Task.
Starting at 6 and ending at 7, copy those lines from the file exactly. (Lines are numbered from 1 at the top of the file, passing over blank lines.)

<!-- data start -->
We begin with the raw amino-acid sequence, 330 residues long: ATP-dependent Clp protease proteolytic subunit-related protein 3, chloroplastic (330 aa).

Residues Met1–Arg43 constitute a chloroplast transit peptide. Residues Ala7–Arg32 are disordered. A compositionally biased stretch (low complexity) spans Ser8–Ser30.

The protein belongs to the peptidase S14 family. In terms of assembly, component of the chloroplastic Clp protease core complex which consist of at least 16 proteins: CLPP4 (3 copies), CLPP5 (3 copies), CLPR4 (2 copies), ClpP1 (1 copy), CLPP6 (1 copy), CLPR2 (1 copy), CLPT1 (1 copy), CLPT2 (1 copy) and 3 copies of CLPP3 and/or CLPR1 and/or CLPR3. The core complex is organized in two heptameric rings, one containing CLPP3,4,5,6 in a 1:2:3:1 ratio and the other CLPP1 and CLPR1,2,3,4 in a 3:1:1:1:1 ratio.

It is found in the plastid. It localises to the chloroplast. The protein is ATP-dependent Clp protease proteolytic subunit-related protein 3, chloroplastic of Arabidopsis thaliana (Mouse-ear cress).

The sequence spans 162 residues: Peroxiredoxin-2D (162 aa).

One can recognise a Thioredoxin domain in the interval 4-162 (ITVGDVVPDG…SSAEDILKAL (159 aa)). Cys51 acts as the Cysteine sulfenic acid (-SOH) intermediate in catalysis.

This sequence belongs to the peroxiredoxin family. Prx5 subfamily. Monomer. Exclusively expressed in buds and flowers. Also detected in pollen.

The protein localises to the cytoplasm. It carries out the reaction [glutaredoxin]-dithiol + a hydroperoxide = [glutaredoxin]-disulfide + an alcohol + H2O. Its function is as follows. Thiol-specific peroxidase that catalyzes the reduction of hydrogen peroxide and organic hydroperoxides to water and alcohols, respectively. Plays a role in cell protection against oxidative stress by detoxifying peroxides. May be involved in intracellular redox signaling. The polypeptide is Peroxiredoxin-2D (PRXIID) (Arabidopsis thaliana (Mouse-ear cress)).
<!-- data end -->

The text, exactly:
One can recognise a Thioredoxin domain in the interval 4-162 (ITVGDVVPDG…SSAEDILKAL (159 aa)). Cys51 acts as the Cysteine sulfenic acid (-SOH) intermediate in catalysis.

This sequence belongs to the peroxiredoxin family. Prx5 subfamily. Monomer. Exclusively expressed in buds and flowers. Also detected in pollen.